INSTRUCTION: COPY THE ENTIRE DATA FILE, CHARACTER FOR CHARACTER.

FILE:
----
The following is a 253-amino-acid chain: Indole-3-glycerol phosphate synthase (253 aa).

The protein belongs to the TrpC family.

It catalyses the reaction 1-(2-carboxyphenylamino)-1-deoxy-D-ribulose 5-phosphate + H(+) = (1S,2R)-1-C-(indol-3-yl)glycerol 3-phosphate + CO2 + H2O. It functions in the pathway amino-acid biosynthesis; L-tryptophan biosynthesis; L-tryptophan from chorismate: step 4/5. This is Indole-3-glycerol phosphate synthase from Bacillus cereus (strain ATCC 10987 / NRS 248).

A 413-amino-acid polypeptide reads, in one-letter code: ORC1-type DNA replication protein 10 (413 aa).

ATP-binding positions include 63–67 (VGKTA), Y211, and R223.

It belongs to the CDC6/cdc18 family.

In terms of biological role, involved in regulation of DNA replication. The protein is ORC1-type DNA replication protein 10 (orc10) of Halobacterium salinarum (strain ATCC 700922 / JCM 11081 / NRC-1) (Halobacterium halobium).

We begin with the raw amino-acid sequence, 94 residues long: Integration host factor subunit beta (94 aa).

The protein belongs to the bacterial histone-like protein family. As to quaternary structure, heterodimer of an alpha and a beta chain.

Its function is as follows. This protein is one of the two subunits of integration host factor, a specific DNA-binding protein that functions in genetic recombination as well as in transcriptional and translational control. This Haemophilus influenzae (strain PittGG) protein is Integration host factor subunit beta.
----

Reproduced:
The following is a 253-amino-acid chain: Indole-3-glycerol phosphate synthase (253 aa).

The protein belongs to the TrpC family.

It catalyses the reaction 1-(2-carboxyphenylamino)-1-deoxy-D-ribulose 5-phosphate + H(+) = (1S,2R)-1-C-(indol-3-yl)glycerol 3-phosphate + CO2 + H2O. It functions in the pathway amino-acid biosynthesis; L-tryptophan biosynthesis; L-tryptophan from chorismate: step 4/5. This is Indole-3-glycerol phosphate synthase from Bacillus cereus (strain ATCC 10987 / NRS 248).

A 413-amino-acid polypeptide reads, in one-letter code: ORC1-type DNA replication protein 10 (413 aa).

ATP-binding positions include 63–67 (VGKTA), Y211, and R223.

It belongs to the CDC6/cdc18 family.

In terms of biological role, involved in regulation of DNA replication. The protein is ORC1-type DNA replication protein 10 (orc10) of Halobacterium salinarum (strain ATCC 700922 / JCM 11081 / NRC-1) (Halobacterium halobium).

We begin with the raw amino-acid sequence, 94 residues long: Integration host factor subunit beta (94 aa).

The protein belongs to the bacterial histone-like protein family. As to quaternary structure, heterodimer of an alpha and a beta chain.

Its function is as follows. This protein is one of the two subunits of integration host factor, a specific DNA-binding protein that functions in genetic recombination as well as in transcriptional and translational control. This Haemophilus influenzae (strain PittGG) protein is Integration host factor subunit beta.